Friday, April 10, 2009

Happy (?) Good Friday

Not that Good Friday is meant to be happy.  It is meant to be a somber religious holiday, but none the less do have a happy one!

I am in a wonderful mood.  It is warm and sunny out.   We all have a holiday today and can do as we please, not having to serve our paymasters.  Some of you will be surrounded by family and or friends and others such as me are basking in solitude and able do private projects or just laze.

For me it is even better, I am listening to a special edition of the CBC radio program Q which is featuring an hour long interview with Diana Krall who is going to sing Bosa Nova tunes!  She is stopping by to chat with Jian Gomeshi about her new album Quiet Nights.  I will write my blog as I listen.

Grand Canyon - I continue my travelogue...

As I mentioned in a previous blog, my bus tour took me to the West Rim and onto the Hualapai Indian Reserve.     There was a 14 mile bumpy dirt road to travel to get to the West Rim which went through the Joshua Tree forest I spoke about in that blog.  We arrived at the small terminal building of the airport, where folks with more money than I arrived by either helicopter or plane.  There are no gas stations, convenience markets or fast food services at Grand Canyon West. Unspoiled and no safety fences  to protect if we got to close to the edge!  Our bus driver/guide warned us that a few dozen people die each year falling/jumping off the Canyon.  He suggested that there would be too much paperwork if one of us fell off.   With that chuckle, we transferred to the locally run shuttle bus which does a circuit between the 3 stops of interest.  The  route travels from Eagle Point, Guano At this point we were 5,000 feet above sea level.  There is no access to the canyon from the West Rim.  It is straight down at most points.

The first place we stopped was Eagle Point.   Named because one of the rock faces in view has the shape of an eagle in flight.
 As we snapped pics at the edge it was hard not to be in awe of the sight.  As I got close to the edge a bit of vertigo snuck up on me as I looked down - and I am not afraid of heights!   You almost feel the edge pulling at you, like you could easily lose your balance and fall off, just because you know it is a mile straight down!  Barb stayed well back at first, but after a few minutes she was able to venture pretty close to the edge.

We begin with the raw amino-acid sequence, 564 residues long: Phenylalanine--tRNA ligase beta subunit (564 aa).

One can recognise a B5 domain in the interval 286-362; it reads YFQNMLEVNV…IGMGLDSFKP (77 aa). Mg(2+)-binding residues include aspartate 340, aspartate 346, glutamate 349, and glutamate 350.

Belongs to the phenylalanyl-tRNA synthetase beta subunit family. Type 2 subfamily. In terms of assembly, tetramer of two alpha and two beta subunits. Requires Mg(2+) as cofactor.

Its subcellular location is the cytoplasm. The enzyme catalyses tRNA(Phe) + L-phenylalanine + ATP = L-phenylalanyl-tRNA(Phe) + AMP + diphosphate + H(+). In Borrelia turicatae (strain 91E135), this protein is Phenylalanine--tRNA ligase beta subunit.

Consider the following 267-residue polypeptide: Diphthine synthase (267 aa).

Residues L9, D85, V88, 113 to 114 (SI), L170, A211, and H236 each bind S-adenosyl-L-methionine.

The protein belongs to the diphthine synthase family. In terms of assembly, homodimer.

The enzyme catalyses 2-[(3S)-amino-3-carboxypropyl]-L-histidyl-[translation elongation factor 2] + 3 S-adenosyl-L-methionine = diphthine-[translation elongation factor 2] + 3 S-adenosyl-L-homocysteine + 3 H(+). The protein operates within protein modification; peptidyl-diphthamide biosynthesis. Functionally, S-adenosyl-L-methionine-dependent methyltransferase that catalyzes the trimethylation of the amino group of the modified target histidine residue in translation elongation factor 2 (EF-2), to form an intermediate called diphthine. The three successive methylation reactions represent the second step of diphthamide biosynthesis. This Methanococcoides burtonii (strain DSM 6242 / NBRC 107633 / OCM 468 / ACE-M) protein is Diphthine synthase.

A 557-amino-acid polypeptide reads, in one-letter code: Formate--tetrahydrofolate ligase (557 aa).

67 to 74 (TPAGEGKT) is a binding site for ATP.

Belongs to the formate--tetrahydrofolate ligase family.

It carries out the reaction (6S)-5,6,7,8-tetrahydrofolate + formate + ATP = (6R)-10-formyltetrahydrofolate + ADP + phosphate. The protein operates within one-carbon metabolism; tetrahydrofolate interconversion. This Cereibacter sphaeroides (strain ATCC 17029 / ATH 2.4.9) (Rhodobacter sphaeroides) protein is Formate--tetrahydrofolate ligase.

As we wandered near the cliff edge I stepped over a crack near the edge and looked down.  The crack was a sheer cliff face which went right down to the canyon floor.  I snapped a picture and later noticed  how close to the edge   some of the folks were.  

At Eagle Point there is also a display of Native Dwellings typical of each of the Tribes of the American West.  There were at least a dozen or more, from adobe huts, to pine clad tee pees and of course the familiar hide covered tee pee you see in those old westerns.   There was also a display of native dancers which reminded me about how much I want to go to Manitolin Island this summer for the annuaWikwemikong Pow Wow.

At Eagle Point there is the famous Sky Walk.  This was built by an investor, who will receive the revenue paid by visitors for the first 20 years and then the facility reverts to native ownership and they will gain from the fees collected.  The Native Community is paid to operate the facility, so they do benefit from it by way of employment.  Some information about the Sky Walk from the Tour Literature:
 The Skywalk is a glass bridge that juts out into open space from the canyon edge. With nothing but glass under your two feet, it's almost like walking out into "air" suspended 4,000 feet above the canyon floor and the Colorado River. It is an amazing sensation with 360 degree, incredible views.